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How Process Mining in Healthcare Can Improve the Employee and Patient Experience

How Process Mining in Healthcare can Improve the Employee and Patient Experience

How Process Mining in Healthcare can Improve the Employee and Patient Experience

As part of Solutions Review’s Contributed Content Series—a collection of articles written by industry thought leaders in maturing software categories—Grace Nam, the Strategic Solutions Manager at Laserfiche, explains how process mining in healthcare can help organizations improve employee and patient experiences.

Even before the COVID pandemic, healthcare workers were feeling overwhelmed and overworked. In studies conducted before 2020, 38-54 percent of physicians, 36 percent of residents and medical students, and up to 41 percent of nurses reported burnout symptoms. Though some obvious causes—like challenging work/life balance, high-pressure workload, and low staffing levels—are at the root of emotional and physical fatigue, another burnout catalyst often goes undiscussed: information overload.  

Healthcare systems generate enormous volumes of data, from lab results to treatment plans to payment-related paperwork, daily. Performing data-related administrative tasks—especially within aging IT systems—prevents healthcare providers from actually providing healthcare. More than 6 in 10 physicians say they “have little to no time to address their patients’ social determinants of health,” a fact that many feel contributes to burnout.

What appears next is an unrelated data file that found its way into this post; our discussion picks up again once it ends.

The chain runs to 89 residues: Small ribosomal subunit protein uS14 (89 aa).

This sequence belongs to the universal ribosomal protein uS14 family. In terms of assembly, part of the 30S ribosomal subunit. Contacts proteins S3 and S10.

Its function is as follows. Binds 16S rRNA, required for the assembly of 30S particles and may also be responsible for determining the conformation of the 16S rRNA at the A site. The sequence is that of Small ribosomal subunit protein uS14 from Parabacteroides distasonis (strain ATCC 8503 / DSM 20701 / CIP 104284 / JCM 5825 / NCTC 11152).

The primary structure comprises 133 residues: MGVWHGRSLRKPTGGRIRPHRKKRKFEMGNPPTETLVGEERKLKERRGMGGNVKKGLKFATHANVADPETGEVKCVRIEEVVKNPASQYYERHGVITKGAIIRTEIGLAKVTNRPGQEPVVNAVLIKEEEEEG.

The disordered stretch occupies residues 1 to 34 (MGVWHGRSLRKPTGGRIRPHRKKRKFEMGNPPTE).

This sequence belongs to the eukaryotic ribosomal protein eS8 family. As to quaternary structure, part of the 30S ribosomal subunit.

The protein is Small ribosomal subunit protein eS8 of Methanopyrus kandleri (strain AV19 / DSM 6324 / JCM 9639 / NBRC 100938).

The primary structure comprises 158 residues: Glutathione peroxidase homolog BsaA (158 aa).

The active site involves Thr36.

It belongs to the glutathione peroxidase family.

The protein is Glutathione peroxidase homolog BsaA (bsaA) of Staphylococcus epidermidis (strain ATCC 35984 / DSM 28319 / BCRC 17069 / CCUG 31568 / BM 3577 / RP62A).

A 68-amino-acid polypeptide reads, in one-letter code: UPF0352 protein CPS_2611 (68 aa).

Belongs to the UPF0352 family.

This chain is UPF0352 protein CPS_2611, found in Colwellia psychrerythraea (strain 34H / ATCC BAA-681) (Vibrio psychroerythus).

One surprising key to giving practitioners more time with patients is through a technique called process mining. Evaluating systems and processes is essential for healthcare organizations looking to transform their operations digitally—but many don’t know where to start.  

Process Mining Unearths Helpful Insights in Clinical Settings 

Every workflow process has an information trail, but that trail is often left unattended. The Institute of Electrical and Electronics Engineers (IEEE) task force on process mining describes how “process mining techniques…extract knowledge from event logs commonly available in today’s information systems.” Mining software analyzes event data and provides a visual working model of that process, so organizations can “discover, monitor, and improve processes in a variety of application domains.”